New bill would prohibit oil tankers from carrying crude and ‘persistent oils’ as cargo from stopping, loading or unloading at ports or marine installations along B.C.’s north coast and Haida Gwaii.

New bill would prohibit oil tankers from carrying crude and ‘persistent oils’ as cargo from stopping, loading or unloading at ports or marine installations along B.C.’s north coast and Haida Gwaii.

Liberals introduce oil-tanker ban bill

The bill would ban most tankers carrying crude oil along B.C.’s north coast

Canada’s transport minister recently introduced a law that would ban most oil tankers from the north coast of B.C. and Haida Gwaii.

The bill would prohibit oil tankers from carrying crude and ‘persistent oils’ as cargo from stopping, loading or unloading at ports or marine installations. Anyone who defies the ban could face fines of up to $5 million.

Skeena-Bulkley Valley MP Nathan Cullen said the proposed legislation is the direct result of decades of hard work by northwest First Nations and communities to protect sensitive marine environments.

“Congratulations to everyone who has played a part in finally getting the federal government to understand the absolute need for a moratorium on tanker traffic and loading and unloading facilities at ports in northern B.C.,” said Cullen.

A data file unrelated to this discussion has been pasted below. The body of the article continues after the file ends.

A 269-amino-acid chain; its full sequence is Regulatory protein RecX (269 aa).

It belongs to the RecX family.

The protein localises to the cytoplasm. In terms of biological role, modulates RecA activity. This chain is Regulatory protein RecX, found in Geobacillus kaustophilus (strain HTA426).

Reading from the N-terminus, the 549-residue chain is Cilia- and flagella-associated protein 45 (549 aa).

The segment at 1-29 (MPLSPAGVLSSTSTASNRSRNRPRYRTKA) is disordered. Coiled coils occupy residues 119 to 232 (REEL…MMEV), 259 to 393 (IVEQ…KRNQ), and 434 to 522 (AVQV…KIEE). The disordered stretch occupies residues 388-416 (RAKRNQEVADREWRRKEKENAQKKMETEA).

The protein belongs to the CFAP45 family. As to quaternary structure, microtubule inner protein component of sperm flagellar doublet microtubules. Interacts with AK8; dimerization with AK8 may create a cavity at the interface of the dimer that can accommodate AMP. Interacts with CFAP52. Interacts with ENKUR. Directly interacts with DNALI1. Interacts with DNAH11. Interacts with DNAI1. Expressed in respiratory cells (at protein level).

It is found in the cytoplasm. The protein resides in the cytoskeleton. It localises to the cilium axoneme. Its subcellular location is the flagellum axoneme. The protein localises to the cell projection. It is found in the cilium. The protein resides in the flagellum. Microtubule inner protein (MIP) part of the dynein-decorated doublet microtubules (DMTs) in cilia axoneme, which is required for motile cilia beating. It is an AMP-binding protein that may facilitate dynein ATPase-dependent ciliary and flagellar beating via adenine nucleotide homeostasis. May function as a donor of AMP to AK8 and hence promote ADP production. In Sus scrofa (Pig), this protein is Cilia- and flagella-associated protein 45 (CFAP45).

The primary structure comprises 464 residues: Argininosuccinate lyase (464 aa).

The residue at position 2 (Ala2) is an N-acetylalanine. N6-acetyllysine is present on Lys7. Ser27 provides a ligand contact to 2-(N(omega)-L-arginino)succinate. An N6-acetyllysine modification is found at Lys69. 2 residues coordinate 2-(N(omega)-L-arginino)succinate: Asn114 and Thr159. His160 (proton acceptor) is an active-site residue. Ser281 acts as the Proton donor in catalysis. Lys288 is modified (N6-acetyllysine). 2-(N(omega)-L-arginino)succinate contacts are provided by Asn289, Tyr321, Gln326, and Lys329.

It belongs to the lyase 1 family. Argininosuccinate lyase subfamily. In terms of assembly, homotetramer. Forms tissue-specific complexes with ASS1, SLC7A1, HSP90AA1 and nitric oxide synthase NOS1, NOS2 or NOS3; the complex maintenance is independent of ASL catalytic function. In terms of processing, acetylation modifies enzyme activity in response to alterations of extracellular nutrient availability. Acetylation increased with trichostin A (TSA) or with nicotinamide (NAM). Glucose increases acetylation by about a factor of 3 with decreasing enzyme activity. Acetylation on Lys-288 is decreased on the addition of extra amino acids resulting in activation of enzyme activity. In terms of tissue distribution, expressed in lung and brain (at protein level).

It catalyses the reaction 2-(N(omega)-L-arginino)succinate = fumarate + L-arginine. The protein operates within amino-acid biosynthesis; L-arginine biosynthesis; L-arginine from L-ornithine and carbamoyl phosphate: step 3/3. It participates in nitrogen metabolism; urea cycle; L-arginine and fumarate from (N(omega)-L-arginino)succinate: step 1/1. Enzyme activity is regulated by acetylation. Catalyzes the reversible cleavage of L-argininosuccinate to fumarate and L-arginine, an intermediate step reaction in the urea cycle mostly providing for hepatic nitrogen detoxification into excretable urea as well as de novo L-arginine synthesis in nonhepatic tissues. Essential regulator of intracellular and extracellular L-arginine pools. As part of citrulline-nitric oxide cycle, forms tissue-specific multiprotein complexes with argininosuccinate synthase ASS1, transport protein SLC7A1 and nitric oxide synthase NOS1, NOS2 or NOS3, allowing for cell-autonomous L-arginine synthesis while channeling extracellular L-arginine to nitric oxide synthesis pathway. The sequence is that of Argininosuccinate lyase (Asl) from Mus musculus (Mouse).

However, Cullen said “the devil is in the details,” saying the bill that is eventually placed before Parliament for a vote “must have the fingerprints of northwesterners all over it.”

“We’ll all be watching to make sure study of the proposed legislation is evidence-based and includes people in the northwest who understand the risks of tanker traffic and have the most at stake in seeing strong protection of our coastline,” he said.

Cullen said he looks forward to hearing expert testimony about the proposed bill, including testimony from people who live on B.C’s coast and Haida Gwaii.

Besides crude oil, the ban applies to a list of 14 persistent oils such as various bunker fuels, synthetic crude, slack wax and partially upgraded bitumen.

“They tend to sink, and there’s no way to remove them unless you do it manually,” explained Canada’s transport minister Marc Garneau.

“We’re very concerned about those kinds in particular, because of their effect on the environment.”

If science later shows that more types of oil should be added to the ‘persistent’ list, Garneau said the bill allows for it. Likewise, he said oils could be removed from the list if new technology allows for their safe clean-up.

The proposed act does not ban bulk shipping of refined fuels that break up or evaporate in case of a spill such as gasoline, jet fuel or liquefied natural gas. Also, the proposed law exempts tankers that carry less than 12,500 metric tons of crude or persistent oil as cargo – an exemption intended to allow critical shipment of fuels, home-heating oil, and other goods to coastal communities and industries.

Liberalsoil tanker

Get local stories you won't find anywhere else right to your inbox.
Sign up here

Just Posted

(Phil McLachlan/Capital News)
Murder charge laid in February 2020 stabbing death of Smithers man

Michael Egenolf is charged with the second-degree murder of Brodie Cumiskey

Island Health chief medical officer Dr. Richard Stanwick receives a first dose of Pfizer vaccine, Dec. 22, 2020. (B.C. government)
COVID-19: B.C. seniors aged 90+ can start to sign up for vaccination on March 8

Long-term care residents protected by shots already given